My name is Ashton Lamb and I am a student at Colorado State University (CSU) studying Parks and Protected Area Management. Along with ten other students from around the country our group has been studying restoration ecology for the last two weeks in the Greater Yellowstone Ecosystem. A few days ago our group had the pleasure of speaking with Arnie Dood from Montana’s Fish, Wildlife, and Parks service about the issue of Bison in this beautiful state. After some previous studying of the issue with WRFI and my background from CSU learning about conservation I just wanted to say to all Montanans that I believe you have a bright future ahead of you.
Arnie has been working for MFWP service for about 38 years now, and after hearing him talk about the future of Montana I believe that he and the MFWP service have your best interests in mind. Today, collaborative conservation has taken control of the headlines as a new way to efficiently work with others to achieve a common goal. As Arnie explained his efforts to get various groups and individuals to sit down and understand each others perspectives I couldn’t resist but smile.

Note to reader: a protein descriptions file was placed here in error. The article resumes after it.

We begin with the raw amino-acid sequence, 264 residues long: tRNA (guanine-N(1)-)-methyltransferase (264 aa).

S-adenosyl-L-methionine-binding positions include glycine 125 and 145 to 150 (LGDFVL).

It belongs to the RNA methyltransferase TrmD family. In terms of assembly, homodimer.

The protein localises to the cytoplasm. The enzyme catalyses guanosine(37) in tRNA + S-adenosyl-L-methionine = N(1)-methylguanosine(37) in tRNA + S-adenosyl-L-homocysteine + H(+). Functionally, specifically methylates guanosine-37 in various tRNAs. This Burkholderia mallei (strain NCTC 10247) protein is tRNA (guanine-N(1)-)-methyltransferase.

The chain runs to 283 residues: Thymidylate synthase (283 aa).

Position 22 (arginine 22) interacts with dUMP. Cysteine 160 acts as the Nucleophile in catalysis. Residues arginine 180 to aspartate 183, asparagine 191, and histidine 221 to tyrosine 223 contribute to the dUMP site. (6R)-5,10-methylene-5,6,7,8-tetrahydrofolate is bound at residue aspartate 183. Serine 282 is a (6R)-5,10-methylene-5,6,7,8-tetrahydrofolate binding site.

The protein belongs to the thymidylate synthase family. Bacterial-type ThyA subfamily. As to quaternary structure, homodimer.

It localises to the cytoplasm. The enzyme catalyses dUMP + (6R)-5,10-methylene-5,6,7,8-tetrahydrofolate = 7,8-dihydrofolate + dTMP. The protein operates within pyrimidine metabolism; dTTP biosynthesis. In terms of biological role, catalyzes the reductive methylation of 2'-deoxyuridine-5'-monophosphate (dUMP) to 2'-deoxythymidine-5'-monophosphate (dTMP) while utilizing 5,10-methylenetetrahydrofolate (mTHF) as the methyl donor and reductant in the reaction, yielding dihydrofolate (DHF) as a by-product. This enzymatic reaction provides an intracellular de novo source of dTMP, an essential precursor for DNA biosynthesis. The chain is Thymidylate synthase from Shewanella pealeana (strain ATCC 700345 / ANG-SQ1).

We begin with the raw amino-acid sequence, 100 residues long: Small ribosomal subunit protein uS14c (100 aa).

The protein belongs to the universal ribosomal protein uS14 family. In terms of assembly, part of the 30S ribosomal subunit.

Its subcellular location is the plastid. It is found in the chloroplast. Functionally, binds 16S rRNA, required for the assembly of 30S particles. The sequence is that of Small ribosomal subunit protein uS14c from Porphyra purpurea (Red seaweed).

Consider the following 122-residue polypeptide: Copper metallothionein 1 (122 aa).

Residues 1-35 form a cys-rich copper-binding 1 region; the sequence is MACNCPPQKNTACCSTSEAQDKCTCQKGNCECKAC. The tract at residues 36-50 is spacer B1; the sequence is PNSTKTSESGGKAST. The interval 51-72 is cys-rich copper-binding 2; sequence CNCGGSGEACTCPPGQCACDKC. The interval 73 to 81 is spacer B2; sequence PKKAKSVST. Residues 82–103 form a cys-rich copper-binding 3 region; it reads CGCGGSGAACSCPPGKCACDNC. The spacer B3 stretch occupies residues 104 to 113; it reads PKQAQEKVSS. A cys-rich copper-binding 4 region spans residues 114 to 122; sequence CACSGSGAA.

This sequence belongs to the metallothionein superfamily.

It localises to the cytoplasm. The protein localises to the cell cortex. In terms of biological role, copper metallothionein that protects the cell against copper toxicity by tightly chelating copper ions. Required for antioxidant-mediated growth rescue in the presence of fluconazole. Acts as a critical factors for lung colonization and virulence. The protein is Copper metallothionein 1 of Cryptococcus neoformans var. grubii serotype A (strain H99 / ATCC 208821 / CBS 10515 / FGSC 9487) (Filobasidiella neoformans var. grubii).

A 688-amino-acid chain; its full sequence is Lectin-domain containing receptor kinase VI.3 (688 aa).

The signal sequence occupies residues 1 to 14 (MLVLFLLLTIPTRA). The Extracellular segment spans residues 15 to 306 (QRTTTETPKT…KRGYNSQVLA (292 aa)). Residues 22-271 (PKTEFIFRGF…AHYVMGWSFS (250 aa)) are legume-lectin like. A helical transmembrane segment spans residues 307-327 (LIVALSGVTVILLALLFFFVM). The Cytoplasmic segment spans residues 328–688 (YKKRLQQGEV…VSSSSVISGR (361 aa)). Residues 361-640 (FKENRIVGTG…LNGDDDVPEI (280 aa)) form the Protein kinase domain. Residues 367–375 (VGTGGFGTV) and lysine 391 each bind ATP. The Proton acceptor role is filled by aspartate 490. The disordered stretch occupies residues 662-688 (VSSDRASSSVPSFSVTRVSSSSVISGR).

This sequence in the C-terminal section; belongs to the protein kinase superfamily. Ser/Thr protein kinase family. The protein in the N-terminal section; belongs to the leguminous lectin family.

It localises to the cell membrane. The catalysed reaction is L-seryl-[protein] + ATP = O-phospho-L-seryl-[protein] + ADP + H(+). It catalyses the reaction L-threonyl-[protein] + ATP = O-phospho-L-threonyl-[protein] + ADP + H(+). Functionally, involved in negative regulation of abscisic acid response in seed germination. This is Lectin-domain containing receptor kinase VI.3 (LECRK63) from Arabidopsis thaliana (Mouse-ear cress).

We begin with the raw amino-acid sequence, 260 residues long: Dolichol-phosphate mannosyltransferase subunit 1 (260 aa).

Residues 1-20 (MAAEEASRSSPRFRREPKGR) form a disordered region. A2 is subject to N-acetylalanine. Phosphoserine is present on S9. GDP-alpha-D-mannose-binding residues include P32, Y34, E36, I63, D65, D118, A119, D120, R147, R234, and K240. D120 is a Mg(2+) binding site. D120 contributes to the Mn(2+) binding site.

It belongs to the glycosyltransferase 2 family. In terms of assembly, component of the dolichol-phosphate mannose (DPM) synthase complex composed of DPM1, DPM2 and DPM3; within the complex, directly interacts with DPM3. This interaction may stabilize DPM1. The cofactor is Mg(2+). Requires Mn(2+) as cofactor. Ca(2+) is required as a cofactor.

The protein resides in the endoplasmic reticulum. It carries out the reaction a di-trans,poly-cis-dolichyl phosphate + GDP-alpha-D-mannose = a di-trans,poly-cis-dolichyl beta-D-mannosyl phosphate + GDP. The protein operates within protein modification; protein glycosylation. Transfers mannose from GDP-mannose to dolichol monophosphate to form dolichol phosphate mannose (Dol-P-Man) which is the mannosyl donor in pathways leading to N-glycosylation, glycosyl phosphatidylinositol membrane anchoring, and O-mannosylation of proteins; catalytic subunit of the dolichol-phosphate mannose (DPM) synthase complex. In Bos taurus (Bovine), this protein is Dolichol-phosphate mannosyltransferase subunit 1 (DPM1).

As many of you know the traditional way in which many government agencies proceed with the scoping process is by sticking a microphone at the front of the room so a panel of government officials can “listen” to you. This process usually ends up giving us a minimal amount of time to speak. Arnie and MFWP service are trying to grasp new methods of collaborative conservation by expanding the process. Now, various participants are asked to sit down at a table (outside of their own group and comfort zone) to talk about the issues relating to Bison. I understand that this is a very complicated and passionate topic across the state and even the nation, but when people are getting together and actually trying to find a solution rather than arguing it gives you hope. As an outsider I have to say I want the best for Montana, and I believe Arnie and the MFWP service do too. At one point Arnie says, “A good idea can come from anywhere…[we want to] work together so local needs are met.” No matter your stance on the issue you can have faith that at least someone is keeping you in mind and wants the best for Montana. It might be a long road ahead, but I see a bright future.